When at first you don’t succeed…

One of the most frustrating things about science is that you spend a lot of time wondering if you’re headed down the right path. Although having multiple ways of doing things can be a benefit, it can also lead to second-guessing. I have spent more time than I care to admit thinking about whether the method I’m currently using is the best way to achieve results. Unfortunately, the past few weeks have been a lot of trial and error. I spent a week trying to get my data in the correct format in order to use a package on it (PAML; Phylogenetic Analysis by Maximum Likelihood) only to realize that the package wasn’t ideal for the low read coverage data I’m working with. This meant I was forced to jump ship and start trying to figure out a completely new way of doing things.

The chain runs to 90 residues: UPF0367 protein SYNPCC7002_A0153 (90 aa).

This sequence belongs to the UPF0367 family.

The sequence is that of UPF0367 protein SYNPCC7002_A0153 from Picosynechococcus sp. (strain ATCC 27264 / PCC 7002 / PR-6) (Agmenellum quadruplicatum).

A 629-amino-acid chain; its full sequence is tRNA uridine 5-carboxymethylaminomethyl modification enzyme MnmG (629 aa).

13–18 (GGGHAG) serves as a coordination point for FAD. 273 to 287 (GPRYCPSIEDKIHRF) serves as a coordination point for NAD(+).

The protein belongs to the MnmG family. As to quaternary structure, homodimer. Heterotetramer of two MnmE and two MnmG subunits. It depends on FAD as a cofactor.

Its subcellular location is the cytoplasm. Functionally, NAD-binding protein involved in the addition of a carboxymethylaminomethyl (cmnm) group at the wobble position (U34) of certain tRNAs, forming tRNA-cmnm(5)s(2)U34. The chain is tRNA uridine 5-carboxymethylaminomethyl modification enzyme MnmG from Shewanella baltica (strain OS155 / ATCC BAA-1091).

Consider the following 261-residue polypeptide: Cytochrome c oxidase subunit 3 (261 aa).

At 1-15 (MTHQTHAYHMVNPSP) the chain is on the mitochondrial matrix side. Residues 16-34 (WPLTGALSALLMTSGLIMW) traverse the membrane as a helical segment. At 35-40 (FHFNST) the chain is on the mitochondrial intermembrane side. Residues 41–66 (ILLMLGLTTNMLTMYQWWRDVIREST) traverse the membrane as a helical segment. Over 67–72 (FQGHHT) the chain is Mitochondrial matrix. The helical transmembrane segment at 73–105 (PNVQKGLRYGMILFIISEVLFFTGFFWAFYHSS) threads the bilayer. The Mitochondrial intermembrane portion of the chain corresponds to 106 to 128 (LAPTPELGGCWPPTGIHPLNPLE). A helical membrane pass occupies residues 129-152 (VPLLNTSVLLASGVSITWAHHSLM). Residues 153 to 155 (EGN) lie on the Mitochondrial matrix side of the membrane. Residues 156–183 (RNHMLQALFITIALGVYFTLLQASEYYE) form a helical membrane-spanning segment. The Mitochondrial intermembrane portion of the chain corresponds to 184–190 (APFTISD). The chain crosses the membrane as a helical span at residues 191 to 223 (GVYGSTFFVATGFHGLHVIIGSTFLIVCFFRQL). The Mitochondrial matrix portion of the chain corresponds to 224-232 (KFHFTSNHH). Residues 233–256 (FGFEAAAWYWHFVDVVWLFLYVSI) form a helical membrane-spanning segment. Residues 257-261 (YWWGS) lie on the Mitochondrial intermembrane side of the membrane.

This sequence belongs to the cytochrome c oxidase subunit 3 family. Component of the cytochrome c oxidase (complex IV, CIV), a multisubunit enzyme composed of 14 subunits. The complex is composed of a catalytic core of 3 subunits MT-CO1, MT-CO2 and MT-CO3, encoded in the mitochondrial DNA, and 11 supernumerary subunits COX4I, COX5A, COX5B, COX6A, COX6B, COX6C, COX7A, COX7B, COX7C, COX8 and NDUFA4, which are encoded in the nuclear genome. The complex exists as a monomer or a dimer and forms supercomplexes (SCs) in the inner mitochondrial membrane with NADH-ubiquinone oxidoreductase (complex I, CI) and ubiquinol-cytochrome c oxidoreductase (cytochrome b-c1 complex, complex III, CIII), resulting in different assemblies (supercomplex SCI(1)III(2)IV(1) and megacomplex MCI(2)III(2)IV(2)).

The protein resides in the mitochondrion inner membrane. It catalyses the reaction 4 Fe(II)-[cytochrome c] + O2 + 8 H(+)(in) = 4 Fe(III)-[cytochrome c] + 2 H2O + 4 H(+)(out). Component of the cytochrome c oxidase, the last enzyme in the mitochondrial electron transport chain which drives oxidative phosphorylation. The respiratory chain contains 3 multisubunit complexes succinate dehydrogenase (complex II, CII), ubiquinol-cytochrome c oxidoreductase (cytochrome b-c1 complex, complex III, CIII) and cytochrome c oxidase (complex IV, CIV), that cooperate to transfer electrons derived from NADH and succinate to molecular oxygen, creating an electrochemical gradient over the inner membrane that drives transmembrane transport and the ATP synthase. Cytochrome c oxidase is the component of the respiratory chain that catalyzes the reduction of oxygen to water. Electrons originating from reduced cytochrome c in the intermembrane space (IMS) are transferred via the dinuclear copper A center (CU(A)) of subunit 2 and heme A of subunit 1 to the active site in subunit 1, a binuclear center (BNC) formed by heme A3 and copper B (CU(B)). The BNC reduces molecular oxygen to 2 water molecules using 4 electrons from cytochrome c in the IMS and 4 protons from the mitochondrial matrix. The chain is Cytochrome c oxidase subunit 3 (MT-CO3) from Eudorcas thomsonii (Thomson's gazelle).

After consulting with my advisor we decided to use Perl and Python scripts to process our genomic data (an example is pictured). This had the benefit of allowing me to skip some of the data processing steps as we could tailor the scripts to the original data. Of course, the disadvantage to this was that we need to write our own code. Our code was much more simplistic than the PAML package, however, it was more suited to our data and we could control the output.

Another benefit to using our own code was that we could write it in a way that made it easier to apply to all of our files. I have approximately 46,000 gene files which meant I needed to automate the process. This was the easiest part of the whole process. I wrote a very simple shell script to run the Perl script on all the 46,000 gene files. Now all that’s left is actually analyzing the data.

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